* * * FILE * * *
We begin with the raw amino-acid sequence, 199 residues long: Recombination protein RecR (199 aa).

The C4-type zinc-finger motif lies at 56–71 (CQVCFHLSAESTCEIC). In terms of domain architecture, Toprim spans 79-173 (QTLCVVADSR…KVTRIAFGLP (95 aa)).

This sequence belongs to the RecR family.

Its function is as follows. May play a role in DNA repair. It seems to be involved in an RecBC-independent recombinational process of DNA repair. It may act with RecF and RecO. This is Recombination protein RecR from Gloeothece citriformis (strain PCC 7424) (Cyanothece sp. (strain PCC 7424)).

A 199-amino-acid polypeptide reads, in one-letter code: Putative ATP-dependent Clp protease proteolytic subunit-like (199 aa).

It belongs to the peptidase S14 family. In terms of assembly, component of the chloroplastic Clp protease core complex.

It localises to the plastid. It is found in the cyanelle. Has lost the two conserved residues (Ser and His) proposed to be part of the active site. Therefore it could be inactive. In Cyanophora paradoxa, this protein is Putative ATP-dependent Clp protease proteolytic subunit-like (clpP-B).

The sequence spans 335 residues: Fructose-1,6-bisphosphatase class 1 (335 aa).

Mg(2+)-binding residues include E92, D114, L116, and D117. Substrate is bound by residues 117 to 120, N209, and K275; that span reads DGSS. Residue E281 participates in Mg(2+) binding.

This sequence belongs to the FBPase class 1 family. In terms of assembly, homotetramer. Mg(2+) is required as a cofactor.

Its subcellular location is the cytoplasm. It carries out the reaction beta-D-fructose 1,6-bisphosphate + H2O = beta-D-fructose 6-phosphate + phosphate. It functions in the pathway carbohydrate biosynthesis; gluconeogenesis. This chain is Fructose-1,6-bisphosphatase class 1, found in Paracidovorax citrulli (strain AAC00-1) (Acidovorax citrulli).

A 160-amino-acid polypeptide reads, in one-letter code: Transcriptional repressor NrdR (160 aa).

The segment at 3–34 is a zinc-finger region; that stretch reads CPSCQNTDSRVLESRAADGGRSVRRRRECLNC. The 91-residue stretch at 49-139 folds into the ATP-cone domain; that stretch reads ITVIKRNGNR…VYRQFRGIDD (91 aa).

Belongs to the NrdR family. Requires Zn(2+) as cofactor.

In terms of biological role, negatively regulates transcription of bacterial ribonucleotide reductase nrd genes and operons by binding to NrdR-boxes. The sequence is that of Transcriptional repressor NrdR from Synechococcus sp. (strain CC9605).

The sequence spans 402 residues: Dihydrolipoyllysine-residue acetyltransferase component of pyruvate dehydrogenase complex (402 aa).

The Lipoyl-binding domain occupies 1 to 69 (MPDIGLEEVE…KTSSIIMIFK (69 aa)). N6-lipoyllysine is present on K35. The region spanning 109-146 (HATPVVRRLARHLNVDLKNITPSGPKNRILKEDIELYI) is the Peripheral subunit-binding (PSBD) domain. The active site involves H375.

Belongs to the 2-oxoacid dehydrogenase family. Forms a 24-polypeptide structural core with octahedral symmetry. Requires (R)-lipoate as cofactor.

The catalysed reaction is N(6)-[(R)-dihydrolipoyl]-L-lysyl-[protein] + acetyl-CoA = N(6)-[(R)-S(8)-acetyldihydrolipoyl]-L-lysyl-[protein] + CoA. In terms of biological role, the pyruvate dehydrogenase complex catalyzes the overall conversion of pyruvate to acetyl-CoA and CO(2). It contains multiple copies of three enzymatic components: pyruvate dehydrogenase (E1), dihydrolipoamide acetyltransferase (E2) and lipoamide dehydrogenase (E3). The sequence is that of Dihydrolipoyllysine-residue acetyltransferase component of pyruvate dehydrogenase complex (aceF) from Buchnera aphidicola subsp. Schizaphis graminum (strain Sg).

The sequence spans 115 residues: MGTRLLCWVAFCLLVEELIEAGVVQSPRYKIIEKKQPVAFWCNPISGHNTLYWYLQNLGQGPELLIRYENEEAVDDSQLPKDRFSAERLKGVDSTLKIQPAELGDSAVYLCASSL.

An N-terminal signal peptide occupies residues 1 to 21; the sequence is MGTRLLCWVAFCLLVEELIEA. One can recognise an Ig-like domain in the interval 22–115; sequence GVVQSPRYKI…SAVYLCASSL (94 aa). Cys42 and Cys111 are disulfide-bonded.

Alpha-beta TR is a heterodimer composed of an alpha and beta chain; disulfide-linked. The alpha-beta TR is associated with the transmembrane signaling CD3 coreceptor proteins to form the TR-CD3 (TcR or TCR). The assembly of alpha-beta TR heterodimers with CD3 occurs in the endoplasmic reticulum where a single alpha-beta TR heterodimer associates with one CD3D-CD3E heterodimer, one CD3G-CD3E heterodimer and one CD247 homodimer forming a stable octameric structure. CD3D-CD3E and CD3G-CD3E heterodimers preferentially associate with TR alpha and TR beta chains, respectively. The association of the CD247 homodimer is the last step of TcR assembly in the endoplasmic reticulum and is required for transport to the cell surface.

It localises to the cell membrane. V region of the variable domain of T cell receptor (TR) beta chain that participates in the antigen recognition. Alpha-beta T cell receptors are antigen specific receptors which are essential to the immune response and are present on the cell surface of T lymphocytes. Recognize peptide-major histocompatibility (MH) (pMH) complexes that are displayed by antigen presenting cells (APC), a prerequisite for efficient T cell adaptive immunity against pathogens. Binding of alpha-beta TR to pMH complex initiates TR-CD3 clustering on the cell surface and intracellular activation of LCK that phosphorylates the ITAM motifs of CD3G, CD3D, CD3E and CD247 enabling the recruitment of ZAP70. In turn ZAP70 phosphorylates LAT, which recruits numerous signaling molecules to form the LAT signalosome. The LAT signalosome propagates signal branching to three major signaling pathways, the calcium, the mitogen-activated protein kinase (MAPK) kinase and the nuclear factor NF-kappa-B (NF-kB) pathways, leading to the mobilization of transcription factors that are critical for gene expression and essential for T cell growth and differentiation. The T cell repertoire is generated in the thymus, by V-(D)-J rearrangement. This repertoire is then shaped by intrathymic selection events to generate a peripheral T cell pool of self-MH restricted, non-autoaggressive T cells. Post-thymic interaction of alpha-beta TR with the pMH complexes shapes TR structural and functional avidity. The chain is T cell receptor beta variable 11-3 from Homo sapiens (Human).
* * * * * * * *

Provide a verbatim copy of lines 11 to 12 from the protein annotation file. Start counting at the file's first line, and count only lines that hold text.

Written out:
Its subcellular location is the cytoplasm. It carries out the reaction beta-D-fructose 1,6-bisphosphate + H2O = beta-D-fructose 6-phosphate + phosphate. It functions in the pathway carbohydrate biosynthesis; gluconeogenesis. This chain is Fructose-1,6-bisphosphatase class 1, found in Paracidovorax citrulli (strain AAC00-1) (Acidovorax citrulli).

A 160-amino-acid polypeptide reads, in one-letter code: Transcriptional repressor NrdR (160 aa).